Music News & Reviews

In second September outing, Red, White & Boom feels like gateway to fall

Blake Shelton finishes the night to a record-breaking crowd at Red, White & Boom.
Blake Shelton finishes the night to a record-breaking crowd at Red, White & Boom.

In its second year removed from its early July origins, there were moments the 2017 Red, White & Boom country music festival felt downright October-ish.

The weekend started with the show going on under heavy rains, sometimes complete downpours, from the remnants of Hurricane Harvey. Still, an announced crowd of 13,000 sang along with stars such as Luke Bryan and Brett Eldredge, who eschewed the covering of the outfield stage to sing in the rain, with his fans. Saturday was merely cloudy, but Friday’s nearly four-inch rainfall left underterred fans in ankle-deep mud. By Sunday evening, a muted sun was peeking out as Kentucky native Carly Pearce made her transition from Boom fan to performer and country and reality show superstar Blake Shelton closed out the fest.

Kicking off Sunday evening was Pearce, who took the stage donning a custom Lexington Legends jersey, paying thanks to the ball club that hosts the super-sized country music festival year after year. A self-proclaimed Dolly Parton fanatic, Pearce dropped out of high school at age 16 to enter a contest at Dollywood, laying the foundation for her music career that will see the release of her debut record “Every Little Thing” on Oct. 13.

Aside from Parton, Pearce said she’s heavily inspired by late 1990’s and early 2000’s country, notably Shania Twain, Faith Hill and Trisha Yearwood. Pearce performed several songs off her upcoming record including “Everyone Wanna Talk” which she introduced as a “Bad girl song;” “Hide the Wine” illustrating her affinity for red wine and “Every Little Thing,” the single off her aforementioned record that has received significant radio air time, reaching the top 10 on country music radio charts. Pearce closed her abbreviated set with an energetic cover of Parton’s hit “9 to 5.”

Capping off Sunday night was superstar and master showman Shelton. The crowd reached a fever pitch as he entered stage right under bright lights and a near full moon, kicking off his set with the 2014 hit “Neon Light” and 2010’s “All About Tonight.” Throughout the evening Shelton performed hits spanning his career, illustrating the artist’s progression along with his longevity in the country music scene with hits such as 2004’s “Some Beach” and 2001’s “Ol’ Red,” a tune about a dog named Ol’ Red, referred to as “a four legged tracking machine” with “a nose that can smell a two day trail.”

Shelton’s performance felt more like a rock’n’roll concert rather than a country one at times, much to the approval of a record crowd, which according to iHeartRadio’s Michael Jordan set a Whitaker Bank Ballpark attendance record with roughly 17,500 fans packed in.

After dismissing his band Saturday night, headliner Sam Hunt settled into a solo acoustic segment that exhibited his influences from within and outside of country music. He performed snippets of four cover tunes, one each by Alan Jackson (“Don’t Rock the Jukebox”), Travis Tritt (“Here’s a Quarter, Call Someone Who Cares”), Usher (“Nice and Slow”) and R. Kelly (“Ignition”). The country-R&B connection might not seem surprising to fans introduced to Hunt through his 2014 hit “Take Your Time,” a smoky mash-up of crooning indebted to both genres that was served up with fitting reserve near the end of the 75-minute set. But Hunt didn’t just use the medley as exposition. He backed it up with a wish that the 15,000-plus country fans assembled before him Saturday night be accepting of diversity and strive to be more “culturally integrated.”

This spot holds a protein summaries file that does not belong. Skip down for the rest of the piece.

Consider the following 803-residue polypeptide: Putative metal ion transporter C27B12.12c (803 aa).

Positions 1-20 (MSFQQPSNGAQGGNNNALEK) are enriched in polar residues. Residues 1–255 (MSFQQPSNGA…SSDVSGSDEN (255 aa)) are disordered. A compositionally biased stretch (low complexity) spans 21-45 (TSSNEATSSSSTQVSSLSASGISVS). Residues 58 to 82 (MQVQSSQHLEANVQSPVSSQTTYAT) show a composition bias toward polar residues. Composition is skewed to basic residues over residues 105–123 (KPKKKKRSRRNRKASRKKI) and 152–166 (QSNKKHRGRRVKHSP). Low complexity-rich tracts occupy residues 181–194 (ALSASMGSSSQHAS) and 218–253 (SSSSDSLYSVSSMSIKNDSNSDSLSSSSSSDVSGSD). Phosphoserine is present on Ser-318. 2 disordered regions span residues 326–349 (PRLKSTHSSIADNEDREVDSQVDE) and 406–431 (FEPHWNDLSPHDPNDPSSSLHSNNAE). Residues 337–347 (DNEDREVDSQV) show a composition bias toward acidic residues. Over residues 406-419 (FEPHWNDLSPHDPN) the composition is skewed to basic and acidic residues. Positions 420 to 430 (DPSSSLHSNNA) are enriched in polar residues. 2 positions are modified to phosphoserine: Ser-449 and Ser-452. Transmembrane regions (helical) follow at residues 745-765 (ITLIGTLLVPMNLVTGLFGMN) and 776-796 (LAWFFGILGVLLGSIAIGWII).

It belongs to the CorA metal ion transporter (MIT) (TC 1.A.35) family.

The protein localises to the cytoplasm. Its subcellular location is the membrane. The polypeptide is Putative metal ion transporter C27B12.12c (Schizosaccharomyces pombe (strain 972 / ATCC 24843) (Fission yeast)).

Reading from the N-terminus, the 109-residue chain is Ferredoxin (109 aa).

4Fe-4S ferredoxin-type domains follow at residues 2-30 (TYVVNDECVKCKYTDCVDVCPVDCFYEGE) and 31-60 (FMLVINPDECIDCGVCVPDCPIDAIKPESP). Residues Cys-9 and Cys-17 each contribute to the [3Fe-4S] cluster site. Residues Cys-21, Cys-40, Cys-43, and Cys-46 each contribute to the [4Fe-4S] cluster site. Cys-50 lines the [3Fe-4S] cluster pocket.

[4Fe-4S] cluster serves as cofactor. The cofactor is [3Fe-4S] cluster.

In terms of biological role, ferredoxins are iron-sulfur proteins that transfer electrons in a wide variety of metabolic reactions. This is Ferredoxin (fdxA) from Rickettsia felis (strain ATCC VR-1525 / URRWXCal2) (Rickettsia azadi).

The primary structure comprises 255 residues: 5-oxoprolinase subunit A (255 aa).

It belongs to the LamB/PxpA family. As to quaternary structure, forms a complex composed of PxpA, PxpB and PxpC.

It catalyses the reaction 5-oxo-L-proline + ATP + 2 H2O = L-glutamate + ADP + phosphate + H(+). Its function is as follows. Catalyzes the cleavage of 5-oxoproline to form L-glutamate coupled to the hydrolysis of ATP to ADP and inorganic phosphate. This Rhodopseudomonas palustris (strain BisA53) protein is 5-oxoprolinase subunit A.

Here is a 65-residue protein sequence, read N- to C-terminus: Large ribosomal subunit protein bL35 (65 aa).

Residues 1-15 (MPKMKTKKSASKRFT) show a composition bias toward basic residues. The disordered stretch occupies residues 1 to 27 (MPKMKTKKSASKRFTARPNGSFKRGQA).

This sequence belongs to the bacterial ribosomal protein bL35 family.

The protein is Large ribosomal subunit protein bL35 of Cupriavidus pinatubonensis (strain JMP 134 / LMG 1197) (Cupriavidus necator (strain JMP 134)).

Those are two words you aren’t likely to hear together often in any context at a contemporary country concert. They were perhaps even more unexpected given how conventionally cosmopolitan Hunt’s set was up to that point. But the message was clear and welcomed.

As Harvey’s rains continued to fall Friday, Luke Bryan worked to make the logistically-botched Farm Tour performance he gave at Lexington’s Talon Winery three years ago seem like ancient history. Coming out of the floor at the top of a light-up staircase, he launched into a pair of danceable country-rock tunes, “Move” and “That’s My Kind of Night,” and he didn’t wait long to play his most fitting hit for the evening, “Rain Is A Good Thing.”

And the Kentucky crowd was one he was happy to be playing for, saying they were the most hardcore country fans in North America for braving the weather — between last night and that Talon show, we have gone through a lot to see Luke Bryan.

Every other artist braved the storm, but Brett Eldredge truly relished the rain. You could tell a sizable portion of the crowd was there to see him as he soaked up the moment, giving fans a style of polished pop-country punctuated by some soulful pipes and plenty of upbeat positivity.

Eldredge was preceded by the first Luke to take the stage Friday, singer-songwriter everyman Luke Combs. The North Carolina native won’t be pegged as a country heartthrob, but his talents as a writer and vocalist during his 40 minutes on stage hinted at a welcome stylistic versatility and depth. Several of his songs sounded like modern country with a little more attitude, more sincerity and better lyrics, like “One Number Away,” “Beer Can” and “When It Rains It Pours,” which seemed to coincide with heavier rainfall. He closed with his No. 1 hit “Hurricane,” another weather-appropriate track that resulted in the festival’s first major sing-along.

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